''Diogenes the Cynic [Diogenes of Sinope c. 410 - c. 320 B.C.E.] used to say that Harpalus [see 157: Alexander the Great, 248], who was regarded as one of the most successful robbers of his time, was a living witness against the gods, because he enjoyed so long a run of good luck. I have already mentioned Dionysius [Dionysius the Elder, Tyrant of Syracuse 405 - 368 B.C.E.]. This man, after pillaging the temple of Proserpina at Locri, set sail for Syracuse and enjoyed such a fair wind through the voyage that he said in jest, "See, my friends, how the gods repay my sacrilege. " This shrewd character saw the truth clearly enough and never found cause to alter his opinion. When he made a naval expedition to the Peloponnese and came to the temple of the Olympian Jupiter, he stripped off from the statue of the god a heavy cloak of gold, with which it had been adorned by the tyrant Gelo from booty taken from the Carthaginians. And while he was about it he joked that a cloak of gold was heavy in summer and cold in winter. So he gave the god a woollen one instead, which he said would be suitable for any time of year. This same man ordered the golden beard to be wrenched off the statue of Aesculapius at Epidaurus, saying that it was not proper for the son to sport a beard when his father Apollo had none. He also had all the silver tables removed from the temples. These tables were all inscribed in the old Greek style as belonging to "the kindly gods", and Dionysius said that he was pleased to take advantage of their kindness. He also had no qualms about carrying off the golden statuettes of Victory, and the bowls and crowns, which the statues of the gods held in their outstretched hands, saying that he was merely accepting what they offered. "It would be silly," said he, "to pray to the gods for their gifts, and then to ignore them when they are on offer. " They say also that he used to exhibit these spoils of the temples in the market-place and have them sold by auction. But after he had collected the money, he ordered all the buyers to restore the sacred objects which they had bought to the temples from which they came. In this way he combined mockery of the gods with the swindling of his fellow-man.'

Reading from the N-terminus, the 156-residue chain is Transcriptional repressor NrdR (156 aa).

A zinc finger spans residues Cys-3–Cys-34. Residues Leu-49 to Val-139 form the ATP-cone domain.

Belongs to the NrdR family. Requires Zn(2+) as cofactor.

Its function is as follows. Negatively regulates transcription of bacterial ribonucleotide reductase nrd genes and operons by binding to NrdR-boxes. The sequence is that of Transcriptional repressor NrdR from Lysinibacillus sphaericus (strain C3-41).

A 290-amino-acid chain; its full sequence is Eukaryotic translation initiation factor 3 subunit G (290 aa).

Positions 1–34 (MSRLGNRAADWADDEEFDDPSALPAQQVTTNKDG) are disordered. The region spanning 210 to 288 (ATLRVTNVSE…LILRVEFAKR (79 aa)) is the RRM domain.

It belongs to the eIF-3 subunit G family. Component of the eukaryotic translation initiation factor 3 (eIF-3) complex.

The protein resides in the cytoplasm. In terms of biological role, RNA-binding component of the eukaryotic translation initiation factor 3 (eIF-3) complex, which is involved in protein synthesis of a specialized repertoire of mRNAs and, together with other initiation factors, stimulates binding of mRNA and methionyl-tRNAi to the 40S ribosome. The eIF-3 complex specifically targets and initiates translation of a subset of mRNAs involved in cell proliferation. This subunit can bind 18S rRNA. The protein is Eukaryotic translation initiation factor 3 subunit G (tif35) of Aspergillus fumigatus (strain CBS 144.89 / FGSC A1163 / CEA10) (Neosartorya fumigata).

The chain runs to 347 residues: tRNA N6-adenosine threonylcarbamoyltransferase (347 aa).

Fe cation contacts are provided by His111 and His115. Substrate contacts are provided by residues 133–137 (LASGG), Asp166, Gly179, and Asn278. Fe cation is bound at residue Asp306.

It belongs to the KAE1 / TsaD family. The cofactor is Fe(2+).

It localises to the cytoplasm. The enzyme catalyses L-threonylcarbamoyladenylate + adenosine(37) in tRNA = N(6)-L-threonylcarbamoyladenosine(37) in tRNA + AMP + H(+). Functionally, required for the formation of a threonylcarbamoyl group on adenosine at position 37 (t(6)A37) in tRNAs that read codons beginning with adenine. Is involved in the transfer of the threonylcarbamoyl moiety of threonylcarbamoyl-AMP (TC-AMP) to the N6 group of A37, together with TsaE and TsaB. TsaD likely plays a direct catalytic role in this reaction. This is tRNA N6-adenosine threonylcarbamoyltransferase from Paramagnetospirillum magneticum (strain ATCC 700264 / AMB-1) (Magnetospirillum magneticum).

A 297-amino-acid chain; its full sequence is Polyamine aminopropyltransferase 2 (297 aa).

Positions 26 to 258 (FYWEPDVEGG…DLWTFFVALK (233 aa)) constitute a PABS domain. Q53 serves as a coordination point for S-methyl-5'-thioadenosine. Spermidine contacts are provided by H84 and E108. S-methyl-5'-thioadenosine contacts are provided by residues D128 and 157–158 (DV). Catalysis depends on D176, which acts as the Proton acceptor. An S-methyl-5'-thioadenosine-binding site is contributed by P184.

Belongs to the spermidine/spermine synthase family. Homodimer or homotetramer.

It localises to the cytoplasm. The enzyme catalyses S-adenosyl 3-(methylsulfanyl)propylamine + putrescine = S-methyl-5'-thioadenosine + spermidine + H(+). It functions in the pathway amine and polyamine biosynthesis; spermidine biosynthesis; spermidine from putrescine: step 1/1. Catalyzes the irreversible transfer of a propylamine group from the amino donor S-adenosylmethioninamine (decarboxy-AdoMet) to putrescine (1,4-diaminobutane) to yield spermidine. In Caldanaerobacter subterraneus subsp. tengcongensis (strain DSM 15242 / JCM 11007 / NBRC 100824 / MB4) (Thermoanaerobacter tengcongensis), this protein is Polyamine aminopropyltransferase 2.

Comment: Impressions: Reference to: "living witness against the gods"; "he combined mockery of the gods with the swindling of his fellow-man. ".